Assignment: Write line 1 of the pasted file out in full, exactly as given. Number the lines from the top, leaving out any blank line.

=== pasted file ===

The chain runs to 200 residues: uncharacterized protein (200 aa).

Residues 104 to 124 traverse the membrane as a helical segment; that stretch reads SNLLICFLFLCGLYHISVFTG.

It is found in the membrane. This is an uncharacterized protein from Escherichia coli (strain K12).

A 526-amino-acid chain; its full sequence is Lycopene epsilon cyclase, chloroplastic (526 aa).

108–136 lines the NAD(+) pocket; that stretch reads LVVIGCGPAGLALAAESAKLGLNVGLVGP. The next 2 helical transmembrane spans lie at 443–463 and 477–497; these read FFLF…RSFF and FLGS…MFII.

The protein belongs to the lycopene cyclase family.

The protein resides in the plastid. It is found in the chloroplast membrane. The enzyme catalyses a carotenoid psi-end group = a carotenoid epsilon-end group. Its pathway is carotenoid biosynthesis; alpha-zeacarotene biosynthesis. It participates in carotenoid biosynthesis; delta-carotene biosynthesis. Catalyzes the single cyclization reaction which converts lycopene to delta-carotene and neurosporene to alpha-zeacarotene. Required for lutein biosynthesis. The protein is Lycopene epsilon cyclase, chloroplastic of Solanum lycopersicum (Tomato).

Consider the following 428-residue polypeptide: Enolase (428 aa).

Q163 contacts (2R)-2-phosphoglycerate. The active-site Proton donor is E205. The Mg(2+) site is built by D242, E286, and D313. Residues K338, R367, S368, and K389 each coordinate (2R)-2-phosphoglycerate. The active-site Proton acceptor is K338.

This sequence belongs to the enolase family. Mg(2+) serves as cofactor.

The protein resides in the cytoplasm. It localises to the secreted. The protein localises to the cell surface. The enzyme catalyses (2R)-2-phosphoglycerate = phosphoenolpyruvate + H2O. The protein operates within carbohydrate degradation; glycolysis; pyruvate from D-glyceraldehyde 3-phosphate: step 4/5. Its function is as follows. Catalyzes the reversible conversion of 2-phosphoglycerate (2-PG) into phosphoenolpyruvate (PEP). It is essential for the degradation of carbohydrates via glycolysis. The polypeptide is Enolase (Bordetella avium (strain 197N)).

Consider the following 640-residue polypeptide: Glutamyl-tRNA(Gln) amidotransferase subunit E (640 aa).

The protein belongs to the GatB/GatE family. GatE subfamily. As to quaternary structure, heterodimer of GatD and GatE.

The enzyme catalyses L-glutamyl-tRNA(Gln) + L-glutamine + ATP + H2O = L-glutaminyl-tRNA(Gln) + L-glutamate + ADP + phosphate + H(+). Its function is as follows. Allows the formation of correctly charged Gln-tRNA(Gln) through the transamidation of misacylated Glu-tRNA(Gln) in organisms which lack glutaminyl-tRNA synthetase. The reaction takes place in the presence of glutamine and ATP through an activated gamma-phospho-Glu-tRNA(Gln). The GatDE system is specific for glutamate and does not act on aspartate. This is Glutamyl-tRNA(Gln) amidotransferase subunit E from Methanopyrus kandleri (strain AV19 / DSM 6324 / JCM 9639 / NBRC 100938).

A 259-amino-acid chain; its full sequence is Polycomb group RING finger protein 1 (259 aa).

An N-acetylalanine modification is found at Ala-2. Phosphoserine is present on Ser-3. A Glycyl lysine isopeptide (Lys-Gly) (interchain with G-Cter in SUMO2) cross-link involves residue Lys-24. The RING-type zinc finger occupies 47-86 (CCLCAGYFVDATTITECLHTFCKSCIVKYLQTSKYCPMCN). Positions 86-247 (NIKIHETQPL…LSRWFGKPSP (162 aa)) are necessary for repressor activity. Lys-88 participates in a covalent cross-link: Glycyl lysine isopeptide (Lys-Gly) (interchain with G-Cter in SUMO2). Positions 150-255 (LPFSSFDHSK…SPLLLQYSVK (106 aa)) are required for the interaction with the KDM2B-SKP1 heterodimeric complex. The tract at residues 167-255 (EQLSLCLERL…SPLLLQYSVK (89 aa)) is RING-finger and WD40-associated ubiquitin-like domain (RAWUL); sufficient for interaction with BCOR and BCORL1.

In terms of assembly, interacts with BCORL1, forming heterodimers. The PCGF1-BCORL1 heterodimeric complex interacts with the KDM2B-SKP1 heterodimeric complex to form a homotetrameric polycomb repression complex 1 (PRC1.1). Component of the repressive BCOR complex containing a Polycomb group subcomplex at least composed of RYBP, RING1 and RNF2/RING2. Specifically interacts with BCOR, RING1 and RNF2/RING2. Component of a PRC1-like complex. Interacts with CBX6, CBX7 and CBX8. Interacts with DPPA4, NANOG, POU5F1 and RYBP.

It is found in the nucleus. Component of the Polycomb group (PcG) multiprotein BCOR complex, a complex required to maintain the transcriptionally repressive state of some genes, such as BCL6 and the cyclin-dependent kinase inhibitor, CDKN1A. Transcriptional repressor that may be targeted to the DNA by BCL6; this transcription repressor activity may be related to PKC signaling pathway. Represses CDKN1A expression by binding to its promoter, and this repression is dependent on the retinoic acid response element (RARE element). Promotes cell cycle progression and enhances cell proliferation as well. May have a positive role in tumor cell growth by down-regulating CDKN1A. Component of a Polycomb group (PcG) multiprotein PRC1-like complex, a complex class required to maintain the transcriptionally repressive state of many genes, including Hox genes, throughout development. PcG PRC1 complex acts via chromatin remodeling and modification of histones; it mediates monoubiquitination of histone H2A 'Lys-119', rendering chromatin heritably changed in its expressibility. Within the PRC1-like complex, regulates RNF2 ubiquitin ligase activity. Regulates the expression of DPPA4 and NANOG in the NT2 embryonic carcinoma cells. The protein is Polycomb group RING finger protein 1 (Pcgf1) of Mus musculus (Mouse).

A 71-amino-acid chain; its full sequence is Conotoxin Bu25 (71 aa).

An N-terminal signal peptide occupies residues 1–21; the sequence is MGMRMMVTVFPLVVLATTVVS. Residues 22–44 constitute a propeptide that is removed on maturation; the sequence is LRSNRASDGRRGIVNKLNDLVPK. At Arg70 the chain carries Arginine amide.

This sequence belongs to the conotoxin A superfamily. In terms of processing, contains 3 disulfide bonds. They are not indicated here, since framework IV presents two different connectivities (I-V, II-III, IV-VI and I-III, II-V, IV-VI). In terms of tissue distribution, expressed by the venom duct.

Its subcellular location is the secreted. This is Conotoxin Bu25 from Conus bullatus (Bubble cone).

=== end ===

The chain runs to 200 residues: uncharacterized protein (200 aa).